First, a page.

Question Marketing with cold calling / cold emailing?

I personally hate cold calling. Some do not mind it, but I feel it puts me in league with telemarketers hawking security systems and insurance. I prefer to send a nice letter and specifically state that I will be following up with a call or email. People are more receptive to your call or email that way.
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I am not a fan of the cold calling myself. I am curious to see responses from those who have used the cold-calling method and what their experiences were.


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I think it's more courteous to send a letter or a card, and followup with a phone call or email. It's not so much in the potential client's face, as cold calling from a stranger, which may come off as an imposition.
I have tried cold calling and I've had some success with it. I'm not a fan of telemarketers myself but it all depends on your approach. I target a specific market, I'm not pushy and to date I've not had a negative response to my calls even if the person doesn't wish to go forward with anything.

I follow up the call with an email detailing my services and points from the phone conversation and I have obtained positive results and some business using this method so it is something I will continue to pursue.


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So if cold calling/emailing isn't the way to go. Should the best idea be to maybe show up at the business and introduce yourself that way?


This is a very touchy subject for me as I've been an active participant of the telemarketing world since the 90's. It seems to be the perfect part-time job for me. :)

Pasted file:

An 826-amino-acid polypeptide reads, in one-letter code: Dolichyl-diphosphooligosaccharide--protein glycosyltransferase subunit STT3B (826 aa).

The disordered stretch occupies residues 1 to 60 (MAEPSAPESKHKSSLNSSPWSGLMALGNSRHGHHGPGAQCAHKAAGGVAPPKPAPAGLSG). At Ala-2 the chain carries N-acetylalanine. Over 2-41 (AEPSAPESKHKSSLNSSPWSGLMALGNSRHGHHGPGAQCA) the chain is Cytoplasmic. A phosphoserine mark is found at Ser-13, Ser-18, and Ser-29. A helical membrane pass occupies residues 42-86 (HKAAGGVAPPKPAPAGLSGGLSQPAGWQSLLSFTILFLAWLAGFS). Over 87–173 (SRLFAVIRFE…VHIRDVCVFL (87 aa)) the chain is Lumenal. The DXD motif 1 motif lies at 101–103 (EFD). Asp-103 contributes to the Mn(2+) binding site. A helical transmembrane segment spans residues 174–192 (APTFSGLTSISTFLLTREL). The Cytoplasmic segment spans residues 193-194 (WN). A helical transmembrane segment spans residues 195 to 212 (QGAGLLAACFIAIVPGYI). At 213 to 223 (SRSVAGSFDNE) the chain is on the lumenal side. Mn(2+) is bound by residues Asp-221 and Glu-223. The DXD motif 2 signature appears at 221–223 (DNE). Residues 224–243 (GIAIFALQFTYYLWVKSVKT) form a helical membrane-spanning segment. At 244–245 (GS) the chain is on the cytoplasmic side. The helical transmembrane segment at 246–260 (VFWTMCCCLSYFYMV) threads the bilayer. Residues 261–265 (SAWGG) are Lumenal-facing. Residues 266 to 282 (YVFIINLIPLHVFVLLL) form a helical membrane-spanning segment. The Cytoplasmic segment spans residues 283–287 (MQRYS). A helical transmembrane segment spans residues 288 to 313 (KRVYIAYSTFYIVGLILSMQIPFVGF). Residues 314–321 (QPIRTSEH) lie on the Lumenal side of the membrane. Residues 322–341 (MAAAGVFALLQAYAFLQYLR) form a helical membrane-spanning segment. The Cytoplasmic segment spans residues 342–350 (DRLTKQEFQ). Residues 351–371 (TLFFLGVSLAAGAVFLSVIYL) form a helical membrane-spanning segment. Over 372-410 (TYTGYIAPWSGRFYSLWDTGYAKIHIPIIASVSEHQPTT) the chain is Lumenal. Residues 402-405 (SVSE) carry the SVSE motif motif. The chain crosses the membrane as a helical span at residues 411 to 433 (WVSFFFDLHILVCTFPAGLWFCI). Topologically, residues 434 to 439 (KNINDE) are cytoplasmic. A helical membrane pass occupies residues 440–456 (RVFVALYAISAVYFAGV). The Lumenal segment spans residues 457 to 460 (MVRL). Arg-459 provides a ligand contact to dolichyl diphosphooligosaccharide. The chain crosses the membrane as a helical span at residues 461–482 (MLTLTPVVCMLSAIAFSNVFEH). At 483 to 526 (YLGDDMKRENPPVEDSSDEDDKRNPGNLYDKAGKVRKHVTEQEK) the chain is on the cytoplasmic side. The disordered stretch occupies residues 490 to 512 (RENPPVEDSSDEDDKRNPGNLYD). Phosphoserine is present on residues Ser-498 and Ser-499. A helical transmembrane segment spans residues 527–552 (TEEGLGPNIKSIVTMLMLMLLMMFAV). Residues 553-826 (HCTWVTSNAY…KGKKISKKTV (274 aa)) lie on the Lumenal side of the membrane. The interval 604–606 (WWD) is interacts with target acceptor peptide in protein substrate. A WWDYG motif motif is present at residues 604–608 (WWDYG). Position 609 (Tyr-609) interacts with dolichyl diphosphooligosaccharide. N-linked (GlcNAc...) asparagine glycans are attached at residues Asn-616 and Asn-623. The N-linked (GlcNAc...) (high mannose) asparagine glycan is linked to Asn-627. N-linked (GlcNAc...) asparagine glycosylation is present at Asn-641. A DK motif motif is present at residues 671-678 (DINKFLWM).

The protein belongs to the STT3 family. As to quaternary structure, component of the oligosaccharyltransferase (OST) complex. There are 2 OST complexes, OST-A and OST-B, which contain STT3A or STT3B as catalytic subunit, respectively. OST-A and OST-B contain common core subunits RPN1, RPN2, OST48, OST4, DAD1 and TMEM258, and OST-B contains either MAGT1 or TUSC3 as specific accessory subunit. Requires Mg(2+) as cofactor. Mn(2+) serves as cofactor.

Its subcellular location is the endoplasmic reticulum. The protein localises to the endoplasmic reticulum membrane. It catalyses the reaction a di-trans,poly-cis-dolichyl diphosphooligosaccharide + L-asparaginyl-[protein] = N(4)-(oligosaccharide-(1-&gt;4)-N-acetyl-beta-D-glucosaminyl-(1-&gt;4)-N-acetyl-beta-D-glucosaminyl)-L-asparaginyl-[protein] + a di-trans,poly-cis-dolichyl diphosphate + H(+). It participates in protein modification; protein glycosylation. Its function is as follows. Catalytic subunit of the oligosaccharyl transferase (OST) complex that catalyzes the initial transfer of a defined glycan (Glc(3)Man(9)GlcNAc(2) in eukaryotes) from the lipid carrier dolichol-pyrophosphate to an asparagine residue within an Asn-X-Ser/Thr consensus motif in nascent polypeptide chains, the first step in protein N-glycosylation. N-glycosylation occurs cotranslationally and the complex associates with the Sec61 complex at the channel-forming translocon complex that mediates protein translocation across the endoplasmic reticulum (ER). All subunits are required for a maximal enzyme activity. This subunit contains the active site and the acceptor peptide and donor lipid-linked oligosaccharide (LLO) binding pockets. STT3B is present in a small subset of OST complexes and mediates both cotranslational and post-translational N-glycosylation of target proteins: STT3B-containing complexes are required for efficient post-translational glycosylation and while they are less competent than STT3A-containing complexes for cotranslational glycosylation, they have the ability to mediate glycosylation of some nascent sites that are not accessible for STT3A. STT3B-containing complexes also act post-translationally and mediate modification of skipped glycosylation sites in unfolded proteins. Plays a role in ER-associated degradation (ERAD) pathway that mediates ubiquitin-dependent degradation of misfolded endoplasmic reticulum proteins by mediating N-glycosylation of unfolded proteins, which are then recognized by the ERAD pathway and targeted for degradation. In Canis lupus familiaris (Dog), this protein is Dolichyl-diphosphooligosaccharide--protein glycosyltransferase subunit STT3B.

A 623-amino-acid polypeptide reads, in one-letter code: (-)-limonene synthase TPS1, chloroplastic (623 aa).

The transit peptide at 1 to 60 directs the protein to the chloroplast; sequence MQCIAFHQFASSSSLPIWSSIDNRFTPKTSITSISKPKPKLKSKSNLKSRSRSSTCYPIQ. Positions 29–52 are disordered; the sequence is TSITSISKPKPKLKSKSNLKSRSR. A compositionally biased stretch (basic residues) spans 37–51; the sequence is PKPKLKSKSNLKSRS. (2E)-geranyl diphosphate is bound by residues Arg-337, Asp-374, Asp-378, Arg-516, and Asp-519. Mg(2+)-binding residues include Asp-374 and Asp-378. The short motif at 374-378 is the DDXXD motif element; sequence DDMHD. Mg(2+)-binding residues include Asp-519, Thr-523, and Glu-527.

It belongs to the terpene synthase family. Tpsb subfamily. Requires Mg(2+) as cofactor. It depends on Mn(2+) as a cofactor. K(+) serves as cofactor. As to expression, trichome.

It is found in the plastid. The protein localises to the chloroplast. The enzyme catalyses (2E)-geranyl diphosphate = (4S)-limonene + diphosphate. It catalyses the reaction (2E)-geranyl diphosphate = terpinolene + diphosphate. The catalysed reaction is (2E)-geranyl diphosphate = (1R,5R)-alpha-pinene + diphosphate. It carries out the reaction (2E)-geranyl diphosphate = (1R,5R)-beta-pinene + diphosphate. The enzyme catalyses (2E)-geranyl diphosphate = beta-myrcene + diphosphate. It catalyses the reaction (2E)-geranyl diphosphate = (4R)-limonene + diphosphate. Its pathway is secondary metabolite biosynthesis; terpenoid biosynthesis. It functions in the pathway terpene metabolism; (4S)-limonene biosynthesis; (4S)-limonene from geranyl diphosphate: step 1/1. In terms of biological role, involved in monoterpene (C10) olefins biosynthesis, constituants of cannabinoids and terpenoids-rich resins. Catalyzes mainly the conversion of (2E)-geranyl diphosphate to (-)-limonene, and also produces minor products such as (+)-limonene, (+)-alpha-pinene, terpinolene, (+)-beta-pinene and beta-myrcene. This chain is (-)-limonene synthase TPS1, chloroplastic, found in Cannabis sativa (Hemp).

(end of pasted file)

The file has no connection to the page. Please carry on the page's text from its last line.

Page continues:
One thing to remember is your DELIVERANCE. Your deliverance makes all the difference as to whether the call is going to go somewhere positive or straight down the drain.

Telemarketing for your own business can be a great experience and a fabulous way to really exercise how you present yourself, company and your services.

It's not an easy job I will say and it's very challenging. You have to learn to catch the caller at the very beginning of the call (probably within the first 20 seconds or so) and never be pushy. If you should happened to catch someone at a bad time, don't take it as a brush off, end the call with something like, "OK, we'll be in touch at a later date" or if you can get them to set a date and a time that's even better, at that point you'll follow up accordingly. (Just a little advice, just in case you decide to try it).

I believe you'll be amazed at the results you'll get.

For my offline marketing this is going to be my very first approach to a PC, and if I have no luck here, then I will spend money and follow up with a letter etc.

P.S. Telemarketing is not for everyone, you have to be really thick skinned and learn not to take insults and disturbing comments personally. For every rejection I feel there are two acceptances ...... and my goal is to find them. :thumbsup:

Hope this helps a little.
To be honest,

I have been a bit afraid to take this approach, but it has always been on my mind. With that said, how would you approach a pontential client on the phone? How do you introduce yourself/company and your services? What would be your lines?



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Thanks MSVA2011. What would be some suggestions for cold calling. I'm one that would rather email rather than talk to someone on the phone.


To be honest,

I have been a bit afraid to take this approach, but it has always been on my mind. With that said, how would you approach a pontential client on the phone? How do you introduce yourself/company and your services? What would be your lines?

LOL, I think the majority of people would be uneasy about such an approach especially if they've never experienced telemarketing before.

I think the best way to introduce yourself is the same way you would in person. I mean of course they can't see you, so you would really have to let them "hear" your smile and confidence over the phone.

I would start by saying something like: